Words || Katelyn Free
I love Sarah Ferguson. She has serious earned real-estate in the professional girl crush section of my heart. The show she hosts, FOUR CORNERS, and other investigative journalism TV shows, provide an important pillar in the current media-scape. They create confronting journalism but without the obvious shock value tactics of many other television news shows (read: A CURRENT AFFAIR). But what these programs also provide is an increasingly popular blueprint for legislative reform.
In February 2013 FOUR CORNERS debuted ‘Punch Drunk’, a piece on the growth of alcohol related violence. It featured the assault of Sam Ford, a teenager left severely disabled after being attacked on a night out. This episode played into already mounting public outcry after the death of Thomas Kelly in 2012, and later that year, the death of Daniel Christie solidified an overwhelming media push that established the phenomenon of ‘one punch’ terror and put New South Wales into crisis mode.
What followed was swift legislative reform. THE CRIMES AND OTHER LEGISLATION AMENDMENT (ASSAULT AND INTOXICATION) ACT 2014, was introduced. It created a mandatory minimum sentence of eight weeks for crimes of assault involving alcohol. In just over a week from its announcement, the original bill had been passed through both houses of parliament and put into force. This was without any consultation from the New South Wales Law Reform Commission or other expert groups, and without any significant amendments.
The Act’s creation of a mandatory minimum sentence is controversial and goes against the fundamental principles of the justice system. Removing judicial discretion is a dangerous standard to set. It can impose tough sentences upon offenders when it genuinely may not be in society’s best interest to do so. The lack of consideration into the depth of the Act’s effect upon the core values of the justice system reflect that the law was passed while being knee deep in public pressure, continually fuelled by intense media coverage.
Passing laws that have profound consequences upon individual lives should not be done lightly. And definitely not in the space of a week.
A similar effect was produced in February 2015, with FOUR CORNERS’ program ‘Making a Killing’, an investigation into the greyhound racing industry in Australia. It exposed live baiting practices, that triggered public outcry at the animal cruelty taking place. The following month, former NSW Premier Mike Baird launched an inquiry into the greyhound racing industry, and in July of 2016 announced that the sport would be banned in its entirety.
This was only one month after the findings of the inquiry were delivered.
No less than nine months later, Baird backflipped on the ban. After proper consideration of the impact that this ban would have in culling an entire industry, and the thousands of jobs which would be lost, he admitted he had made the ‘wrong call’.
These are not the only instances of media having a powerful effect on legislative action. The severe dulling down of the mining tax in 2012 and the repeal of the carbon tax in 2014 were instances of legislative action being triggered by severe media pressure.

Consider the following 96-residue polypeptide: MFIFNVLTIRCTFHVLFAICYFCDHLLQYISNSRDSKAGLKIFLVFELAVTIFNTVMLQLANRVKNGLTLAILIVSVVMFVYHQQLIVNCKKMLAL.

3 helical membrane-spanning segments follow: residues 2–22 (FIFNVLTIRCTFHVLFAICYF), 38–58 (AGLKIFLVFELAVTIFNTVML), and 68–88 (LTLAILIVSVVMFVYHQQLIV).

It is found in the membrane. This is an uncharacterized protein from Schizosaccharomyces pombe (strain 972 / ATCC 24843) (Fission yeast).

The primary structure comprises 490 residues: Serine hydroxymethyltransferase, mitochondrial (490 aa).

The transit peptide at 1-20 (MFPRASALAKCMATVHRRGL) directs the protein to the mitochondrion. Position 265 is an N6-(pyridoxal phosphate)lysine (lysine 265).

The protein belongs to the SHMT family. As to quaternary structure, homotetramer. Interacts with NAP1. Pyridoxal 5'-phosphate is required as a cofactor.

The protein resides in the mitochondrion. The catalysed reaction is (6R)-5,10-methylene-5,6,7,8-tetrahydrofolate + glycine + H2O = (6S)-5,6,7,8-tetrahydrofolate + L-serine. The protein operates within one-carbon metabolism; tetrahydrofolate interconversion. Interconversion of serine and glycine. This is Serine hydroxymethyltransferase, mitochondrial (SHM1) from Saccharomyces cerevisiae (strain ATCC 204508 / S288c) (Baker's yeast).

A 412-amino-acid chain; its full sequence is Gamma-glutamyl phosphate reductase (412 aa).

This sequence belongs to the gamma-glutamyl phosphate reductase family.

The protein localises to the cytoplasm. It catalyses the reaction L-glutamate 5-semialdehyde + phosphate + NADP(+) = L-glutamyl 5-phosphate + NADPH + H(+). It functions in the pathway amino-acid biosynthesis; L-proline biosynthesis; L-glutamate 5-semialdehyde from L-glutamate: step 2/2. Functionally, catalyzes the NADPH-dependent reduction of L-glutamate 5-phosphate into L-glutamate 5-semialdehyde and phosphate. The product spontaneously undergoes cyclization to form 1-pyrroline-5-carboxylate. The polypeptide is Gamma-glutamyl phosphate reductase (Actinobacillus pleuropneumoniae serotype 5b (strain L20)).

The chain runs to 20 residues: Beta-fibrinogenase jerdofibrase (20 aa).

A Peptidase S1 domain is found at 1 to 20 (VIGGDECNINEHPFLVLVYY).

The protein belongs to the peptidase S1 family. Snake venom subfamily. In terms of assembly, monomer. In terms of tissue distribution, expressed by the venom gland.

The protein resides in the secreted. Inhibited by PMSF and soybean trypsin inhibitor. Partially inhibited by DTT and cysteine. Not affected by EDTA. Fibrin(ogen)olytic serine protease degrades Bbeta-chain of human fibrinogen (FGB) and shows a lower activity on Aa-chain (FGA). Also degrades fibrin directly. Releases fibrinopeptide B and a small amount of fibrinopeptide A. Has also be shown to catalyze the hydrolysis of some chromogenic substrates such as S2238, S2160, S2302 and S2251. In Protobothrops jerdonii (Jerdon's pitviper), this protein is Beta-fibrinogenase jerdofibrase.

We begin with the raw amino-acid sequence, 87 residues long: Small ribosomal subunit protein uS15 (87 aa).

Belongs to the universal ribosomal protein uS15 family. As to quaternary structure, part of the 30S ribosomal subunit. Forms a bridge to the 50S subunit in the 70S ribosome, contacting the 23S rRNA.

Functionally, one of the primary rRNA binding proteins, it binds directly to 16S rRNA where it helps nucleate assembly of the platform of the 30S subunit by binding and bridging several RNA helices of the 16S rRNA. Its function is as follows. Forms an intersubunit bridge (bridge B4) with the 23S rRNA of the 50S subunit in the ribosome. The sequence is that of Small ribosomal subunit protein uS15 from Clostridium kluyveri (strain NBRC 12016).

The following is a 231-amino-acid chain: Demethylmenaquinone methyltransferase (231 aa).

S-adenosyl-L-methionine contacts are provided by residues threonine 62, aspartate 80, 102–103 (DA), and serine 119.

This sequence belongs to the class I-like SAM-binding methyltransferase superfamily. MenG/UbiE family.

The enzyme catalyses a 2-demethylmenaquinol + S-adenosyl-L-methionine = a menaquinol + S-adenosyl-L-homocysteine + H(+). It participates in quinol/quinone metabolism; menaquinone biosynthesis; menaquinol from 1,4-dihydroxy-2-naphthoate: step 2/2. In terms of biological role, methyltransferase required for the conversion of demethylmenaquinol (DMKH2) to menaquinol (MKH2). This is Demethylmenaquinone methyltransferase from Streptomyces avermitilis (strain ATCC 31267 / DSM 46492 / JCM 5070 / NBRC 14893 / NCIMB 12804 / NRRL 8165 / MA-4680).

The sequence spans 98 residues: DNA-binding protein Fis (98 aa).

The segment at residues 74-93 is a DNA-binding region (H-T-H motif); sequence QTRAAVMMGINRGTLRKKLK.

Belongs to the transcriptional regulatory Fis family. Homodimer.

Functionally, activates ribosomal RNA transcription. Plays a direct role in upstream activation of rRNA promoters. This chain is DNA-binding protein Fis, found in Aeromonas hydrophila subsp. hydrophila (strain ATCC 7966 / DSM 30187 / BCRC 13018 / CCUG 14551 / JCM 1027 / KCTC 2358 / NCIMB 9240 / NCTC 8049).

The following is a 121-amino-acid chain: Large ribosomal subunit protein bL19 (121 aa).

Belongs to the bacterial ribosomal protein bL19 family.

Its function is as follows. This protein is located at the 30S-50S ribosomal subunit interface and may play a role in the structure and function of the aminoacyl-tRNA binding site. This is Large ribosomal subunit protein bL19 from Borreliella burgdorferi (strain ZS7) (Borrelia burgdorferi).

The mining tax could have softened the economic recession that was triggered by the end of the mining boom. And Australia could have more of an Ozone layer if the carbon tax had been kept as a proactive way of tackling climate change. But alas, a few well-produced advertisements in prime time, one media storm later and here we are. Broke and slowly drowning.
Shireen Daft is an Associate Lecturer at Macquarie Law School, specialising across various areas of law, including criminal and social justice. When asked about the effect she sees media having on the law, she noted that media influence ‘is not inherently good or bad.’ But in the current news climate, the media ‘tends to focus on the ‘sexy’ stories’, including ‘sudden, public and isolated incidents of crime’ as opposed to more entrenched societal issues.
She observed in relation to the assault and intoxication law reform, that the story of ‘a young man being hit after having a fun night out and losing his life sells better than the statistics related to family violence.’ This meant that ‘despite the fact that non-domestic violent assaults have been on a steady decline (and had been on this trajectory prior to the one punch laws being introduced)’ intense media coverage meant that there were swift changes in the law ‘whereas a similar groundswell for change has not happened with family violence.’
Daft explained the issues with this highly responsive reform approach, stating that when legislation, such as the ‘one punch’ laws are rushed through, ‘they are not subject to the same processes normally involved – community consultation, careful review of the impact on proposed changes to all relevant stakeholders, and considered evidence-based laws being introduced’. There is a potential upside, where these reforms can provide a platform for social change, but ‘if it is doing so at the cost of attention to issues that are a far bigger issue in our society…then the media and resultant knee-jerk politics are probably doing more harm than good’.
It’s a given that the law should reflect the ethics and concerns of the society it seeks to serve. But how these ethics and concerns are being reflected to government bodies is no longer taking place through polite senate submissions. FOUR CORNERS and other like programs are playing hard and fast with scandalous exposés and demanding immediate responses. And what’s emerging is an increasing pattern of heated media outcry and shotgun legislative reform. The public pressure these programs entice and the whirlwind they create, generate a dangerous climate to make major law reform.
Sarah Ferguson, I love you and your perfectly groomed hair, I really do. But I think we (and the Australian government) need to take a break for a bit.